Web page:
Dec ’19 Q&A – When Expectations are Off and Trust Gets Lost

Q. I am currently feeling like a failure as a parent. My 12 year old daughter is smart, well behaved, does well in school. However, there are 2 main areas where we fight and tempers flare resulting in a tense hostile environment at home. 

1) She sneaks food. She loves junk food like cookies and chips. We have a policy at home where the kids get to choose 2 junk items from the pantry as snack after school. And the deal is they don’t eat anything later. It works in most part, but she ends up taking 1-2 extra things on the side to her room. I am worried about the impact of constant junking on her teeth & overall health. She just cannot stop herself from eating. I cannot constantly monitor her and increasing the ‘allowed’ unhealthy stuff on a daily basis is not an option. 

2) The other is her watching You Tube, again without my knowledge. She has to use the laptop for homework, and I cannot baby sit while she is doing that as I have another kid and work to take care of. And mainly I want to give her the independence of making the right choices in the long term. Watching screen distracts her from homework, impacts the quality of her work so it takes till dinner time to complete! Plus, I don’t approve of what she watches. While age appropriate they are a waste of time and not shows that will enrich her, improve her skills and help her grow as an individual. 

A. My advice is to trust that your daughter is smart, well-behaved and competent. It’s all-too natural for our fears to get in the way of trusting who our children are. She is a child, and her job is to do what she wants when she wants. She is not yet thinking about what is good for her health and well-being, what she should be doing to enrich herself. Did you think about this when you were 12? The fact that she does well in school indicates that she does care about how well she does. So, when she doesn’t have to, she wants to have fun—of course. Your job is to think about her future, not hers—yet.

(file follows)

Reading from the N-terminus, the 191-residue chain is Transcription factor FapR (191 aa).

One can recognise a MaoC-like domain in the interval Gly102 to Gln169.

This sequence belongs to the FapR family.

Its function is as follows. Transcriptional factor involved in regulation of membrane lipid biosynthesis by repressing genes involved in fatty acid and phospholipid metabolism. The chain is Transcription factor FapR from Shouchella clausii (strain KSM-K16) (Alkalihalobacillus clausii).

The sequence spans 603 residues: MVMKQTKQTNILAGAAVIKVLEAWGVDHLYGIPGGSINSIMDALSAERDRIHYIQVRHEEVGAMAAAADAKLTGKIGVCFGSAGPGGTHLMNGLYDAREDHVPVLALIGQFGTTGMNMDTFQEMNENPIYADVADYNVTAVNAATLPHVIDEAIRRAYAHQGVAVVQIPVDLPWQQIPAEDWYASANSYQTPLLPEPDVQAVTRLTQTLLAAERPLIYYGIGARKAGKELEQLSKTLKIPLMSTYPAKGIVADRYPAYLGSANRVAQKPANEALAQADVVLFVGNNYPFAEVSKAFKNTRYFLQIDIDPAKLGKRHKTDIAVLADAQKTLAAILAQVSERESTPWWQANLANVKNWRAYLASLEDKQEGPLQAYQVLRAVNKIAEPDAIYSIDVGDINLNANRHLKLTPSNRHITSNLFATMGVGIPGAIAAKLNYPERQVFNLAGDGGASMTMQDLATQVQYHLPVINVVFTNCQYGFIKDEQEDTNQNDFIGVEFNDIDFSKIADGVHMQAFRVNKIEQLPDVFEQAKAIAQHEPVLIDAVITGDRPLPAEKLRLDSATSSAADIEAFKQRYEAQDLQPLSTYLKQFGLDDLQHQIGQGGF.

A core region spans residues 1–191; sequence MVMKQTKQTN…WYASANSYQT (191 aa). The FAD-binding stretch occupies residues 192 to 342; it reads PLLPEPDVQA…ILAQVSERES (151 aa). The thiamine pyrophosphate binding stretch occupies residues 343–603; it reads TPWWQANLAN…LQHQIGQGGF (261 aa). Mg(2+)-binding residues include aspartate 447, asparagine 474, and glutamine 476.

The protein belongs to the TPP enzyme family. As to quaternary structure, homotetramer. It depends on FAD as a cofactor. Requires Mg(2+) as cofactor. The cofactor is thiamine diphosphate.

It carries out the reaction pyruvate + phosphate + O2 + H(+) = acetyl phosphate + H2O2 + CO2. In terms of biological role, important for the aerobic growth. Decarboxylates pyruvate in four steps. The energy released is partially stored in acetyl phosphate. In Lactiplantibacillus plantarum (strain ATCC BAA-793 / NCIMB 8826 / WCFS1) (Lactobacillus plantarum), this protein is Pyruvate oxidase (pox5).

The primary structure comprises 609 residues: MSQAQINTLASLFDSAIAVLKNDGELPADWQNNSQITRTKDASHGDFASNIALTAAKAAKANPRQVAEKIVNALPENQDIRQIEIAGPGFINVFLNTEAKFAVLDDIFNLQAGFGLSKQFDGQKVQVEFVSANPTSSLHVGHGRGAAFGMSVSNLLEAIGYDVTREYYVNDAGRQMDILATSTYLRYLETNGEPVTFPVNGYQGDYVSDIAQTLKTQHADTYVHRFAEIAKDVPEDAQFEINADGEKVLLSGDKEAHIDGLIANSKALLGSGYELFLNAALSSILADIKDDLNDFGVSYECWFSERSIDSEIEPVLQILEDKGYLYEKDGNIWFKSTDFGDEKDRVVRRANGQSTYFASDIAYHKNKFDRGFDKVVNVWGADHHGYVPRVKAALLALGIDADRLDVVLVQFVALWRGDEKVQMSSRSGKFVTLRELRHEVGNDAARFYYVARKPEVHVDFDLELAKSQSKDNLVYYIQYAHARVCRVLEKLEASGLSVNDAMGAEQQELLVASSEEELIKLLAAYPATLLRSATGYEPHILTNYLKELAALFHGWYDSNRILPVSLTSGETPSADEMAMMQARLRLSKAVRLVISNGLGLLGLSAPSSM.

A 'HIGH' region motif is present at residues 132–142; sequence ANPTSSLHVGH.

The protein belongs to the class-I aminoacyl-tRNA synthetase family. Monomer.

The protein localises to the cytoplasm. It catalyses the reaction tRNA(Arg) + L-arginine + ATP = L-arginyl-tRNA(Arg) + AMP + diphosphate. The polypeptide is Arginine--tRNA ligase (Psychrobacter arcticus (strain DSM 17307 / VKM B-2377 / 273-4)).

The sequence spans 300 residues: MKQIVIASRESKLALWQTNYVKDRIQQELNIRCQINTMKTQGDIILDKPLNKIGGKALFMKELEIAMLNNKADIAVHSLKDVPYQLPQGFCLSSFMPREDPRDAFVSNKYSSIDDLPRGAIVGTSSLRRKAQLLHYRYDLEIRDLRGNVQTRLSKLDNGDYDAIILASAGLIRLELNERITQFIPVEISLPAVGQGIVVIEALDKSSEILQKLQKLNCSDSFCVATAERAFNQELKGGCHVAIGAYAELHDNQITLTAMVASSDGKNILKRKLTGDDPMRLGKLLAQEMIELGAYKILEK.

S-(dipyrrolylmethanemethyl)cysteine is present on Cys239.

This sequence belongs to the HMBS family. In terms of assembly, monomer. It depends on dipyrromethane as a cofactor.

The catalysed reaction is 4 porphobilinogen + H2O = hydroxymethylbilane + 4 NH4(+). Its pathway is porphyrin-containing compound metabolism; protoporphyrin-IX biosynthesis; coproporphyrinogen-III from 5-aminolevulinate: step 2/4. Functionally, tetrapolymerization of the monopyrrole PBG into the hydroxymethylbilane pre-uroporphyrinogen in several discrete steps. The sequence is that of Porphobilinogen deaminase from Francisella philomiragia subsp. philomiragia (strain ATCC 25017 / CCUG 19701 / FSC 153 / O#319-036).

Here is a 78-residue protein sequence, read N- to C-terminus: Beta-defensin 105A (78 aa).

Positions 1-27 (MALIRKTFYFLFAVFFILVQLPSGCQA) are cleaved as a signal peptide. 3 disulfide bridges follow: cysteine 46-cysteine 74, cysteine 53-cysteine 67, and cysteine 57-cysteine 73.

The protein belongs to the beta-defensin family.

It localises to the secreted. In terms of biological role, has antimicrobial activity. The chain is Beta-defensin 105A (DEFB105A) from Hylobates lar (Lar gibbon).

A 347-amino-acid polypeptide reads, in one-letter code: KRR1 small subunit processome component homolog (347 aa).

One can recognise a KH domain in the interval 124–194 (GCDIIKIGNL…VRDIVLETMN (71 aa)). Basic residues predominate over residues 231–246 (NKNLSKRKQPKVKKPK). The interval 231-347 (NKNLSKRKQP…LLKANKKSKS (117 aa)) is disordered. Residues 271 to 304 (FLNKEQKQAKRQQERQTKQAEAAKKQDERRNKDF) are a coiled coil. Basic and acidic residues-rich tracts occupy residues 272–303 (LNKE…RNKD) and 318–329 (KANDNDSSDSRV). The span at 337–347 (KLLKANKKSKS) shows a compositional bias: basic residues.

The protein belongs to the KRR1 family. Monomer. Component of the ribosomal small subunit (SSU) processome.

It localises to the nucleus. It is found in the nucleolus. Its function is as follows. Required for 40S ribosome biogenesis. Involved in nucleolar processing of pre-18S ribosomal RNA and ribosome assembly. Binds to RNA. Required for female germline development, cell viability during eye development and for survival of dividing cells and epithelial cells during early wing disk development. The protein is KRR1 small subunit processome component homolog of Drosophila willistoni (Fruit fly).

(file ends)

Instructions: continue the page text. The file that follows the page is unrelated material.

In terms of junk food and YouTube, think about it this way—she will do what she wants if she can. Like many children, she has a sweet tooth. She doesn’t have to be hungry to be tempted by available snacks and YouTube. She doesn’t care about tooth decay, what junk food is doing to her body or the effects of mindless videos. She just knows what she wants. She knows you are limiting it and so she has to sneak.

My advice is do not have junk food in the house. There are many nutritious snacks that are organic and less processed. Limiting and policing any unwilling person’s eating will lead to hoarding and sneaking. What you have in the house is your job. And it’s your job to be in charge of her health. That’s why children live with parents for 18+ years.

Your current policy works against her rather than with her. Expecting her to limit herself is unrealistic. My suggestion is to let her know that it is your job not hers to make sure she eats healthy food and so you are going to buy only healthy snacks and then remove your limitations. Let her work out with her sibs who gets what. Perhaps once a week provide a special treat for everyone. That way the food will not be in her face tempting her. She will be angry for a while. Accept that and validate her feelings but do what you know is best.

And instead of expecting her to limit her YouTube time so she is not distracted from the things she doesn’t care so much about like homework, problem solve with her and together come up with how much time is reasonable to spend on YouTube. Each of you states how much time you think is reasonable. Then negotiate an amount you can both agree to. Set a time for a week later to evaluate your agreement. Do not correct or reprimand during the week, but if she has not keep to the agreement, tell her at the evaluation that it has not worked for you. If she has not been able to stick to the agreement, that tells you it is too tempting for her to be able to regulate her own time yet. Suggest a time-management tool to help her stop at the agreed on time.

Also, I suggest that as often as you can, watch with her. Let her know you want to know what interests her. Don’t criticize what she watches, instead ask her what it is about the program she enjoys. You can also tell her what you don’t like and why but not as a criticism, only as your opinion. It may teach her to be more discerning, but also, as long as it is age appropriate, let her simply tune out into nonsense—especially if she is a diligent student. We all need to let our brains veg for a short period of time.

The point is you want to be curious not critical. And adjust your expectations—of course she wants sweets when they are in the house, of course she wants to watch drivel on YouTube. It’s when your expectations are unrealistic—She should be able to self-regulate sweets and YouTube if she can do it other places—that your fears get the better of you and you catastrophize future doom.

We punish our children in an attempt to keep them from pushing our buttons, often escalating the original problem into a cycle of anger and blame. When Your Kids Push Your Buttons is not about what to do to your kids to get them to stop pushing your buttons. This book is about how to be the parent you wish you could be-the parent that only you are holding yourself back from.

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